Well was doing some submission on the Food Relation Policy for Infant formula Products. It turns out that bioavailability of iron in breast milk is 8.12%. This seems like a very small amount, until you read that in whey dominate formula the bioavailability is 1.28%, casein formulas 0.48% and soy based formula 1.48%. (1)

This changes the argument somewhat! Because formula should have approximately 5 to 16 times the amount of iron as breast milk to get equivalent uptake.

Now what is the level in breast milk, the following graph (2) is very helpful

So the lowest iron level is approximately 0.3 micro g/ml. So using the absorption figure of 8% as mentioned above, the iron uptake is 0.3 x 8% which gives

**0.072 micro g/ml.**

Low iron formula is milk which has iron levels below 6.7 micro grams per ml. These iron levels are typically much lower than 6.7 normally being 1-2 micro g/ml(3). Therefore the iron from whey formula would be 2 X 1.28% resulting in iron uptake of 0.027 micro g/ml.

Thus you can see that mothers milk, even at the lowest level or 0.3 micro g/ml can supply significantly more iron to baby than low iron formulas.

In America a high iron formula has iron levels >6.7 micro g/ml and in generally they have 10-12 micro g/ml. Thus in whey formula baby gets 0.13-0.15 in whey formula and 0.05-0.58 micro g/ml. The breast milk figures is still 0.072 micro g/ml. Therefore in high iron formula's mum is still providing more than the casein formula, and about half the iron in whey formula.

In Europe the iron levels are typically 4-7 micro g/ml. This gives in whey formula a level between 0.05 - 0.89. This is very similar to the iron levels from the breast milk.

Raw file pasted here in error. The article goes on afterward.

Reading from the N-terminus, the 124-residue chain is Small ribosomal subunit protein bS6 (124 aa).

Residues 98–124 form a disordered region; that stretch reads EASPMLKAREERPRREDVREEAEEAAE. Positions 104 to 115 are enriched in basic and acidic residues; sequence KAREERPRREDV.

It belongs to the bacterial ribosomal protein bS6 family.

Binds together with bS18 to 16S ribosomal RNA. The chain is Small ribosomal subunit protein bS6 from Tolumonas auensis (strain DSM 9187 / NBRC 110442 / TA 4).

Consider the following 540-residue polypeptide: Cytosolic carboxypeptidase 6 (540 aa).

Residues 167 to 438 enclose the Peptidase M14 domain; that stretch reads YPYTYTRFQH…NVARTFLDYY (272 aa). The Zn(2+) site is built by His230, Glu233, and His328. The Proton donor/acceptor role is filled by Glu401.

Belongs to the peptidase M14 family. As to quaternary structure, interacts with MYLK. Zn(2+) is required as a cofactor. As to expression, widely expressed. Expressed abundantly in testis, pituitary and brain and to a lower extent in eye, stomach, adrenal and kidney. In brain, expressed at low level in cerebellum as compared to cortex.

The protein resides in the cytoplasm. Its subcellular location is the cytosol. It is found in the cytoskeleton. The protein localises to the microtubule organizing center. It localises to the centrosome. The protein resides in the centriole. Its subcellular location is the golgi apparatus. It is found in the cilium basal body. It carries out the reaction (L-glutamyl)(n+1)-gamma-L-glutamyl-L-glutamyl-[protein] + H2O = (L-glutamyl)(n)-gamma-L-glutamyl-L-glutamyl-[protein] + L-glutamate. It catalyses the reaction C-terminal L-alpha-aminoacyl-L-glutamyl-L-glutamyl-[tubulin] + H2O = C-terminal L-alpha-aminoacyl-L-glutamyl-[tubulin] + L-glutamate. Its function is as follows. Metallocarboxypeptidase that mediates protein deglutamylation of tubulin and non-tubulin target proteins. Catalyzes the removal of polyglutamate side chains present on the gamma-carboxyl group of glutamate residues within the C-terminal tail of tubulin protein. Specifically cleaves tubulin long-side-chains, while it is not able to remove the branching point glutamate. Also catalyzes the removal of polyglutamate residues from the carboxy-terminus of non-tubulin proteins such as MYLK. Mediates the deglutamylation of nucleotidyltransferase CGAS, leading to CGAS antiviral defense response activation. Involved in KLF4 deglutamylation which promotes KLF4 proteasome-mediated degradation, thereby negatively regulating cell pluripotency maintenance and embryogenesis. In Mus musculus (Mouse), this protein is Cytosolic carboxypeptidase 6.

Thus we can conclude that breast milk delivers to baby more than any casein dominated formula. For whey casein formula is the iron level is below 7 micro g/ml, that is levels found in low iron formula, or formula for Europe it is the same, or less than iron from breast milk. The only formula that gives more iron than breast milk, is the high iron American formula that is made from whey (or soy, but I don't like soy milk, will blog about that one day)

It should be noted that the above information is not applicable if mother carrying the baby has not enough iron in the last trimester of pregnancy, thus baby post birth may have lower iron levels than what is optimal.

References:

(1)Bosscher D, Van Caillie-Bertrand M, Robberecht H, Van Dyck K, Van Cauwenbergh R, Deelstra H. J. In vitro availability of calcium, iron, and zinc from first-age infant formulae and human milk. J. Pediatr Gastroenterol Nutr. 2001 Jan;32(1):54-8.

(2) Jensen (ed) Handbook of Milk Composition, Academic Press, 1995 pg 628

(3) Policy Statement Iron Fortification of Infant Formulas PEDIATRICS Vol. 104 No. 1 July 1999, pp. 119-123

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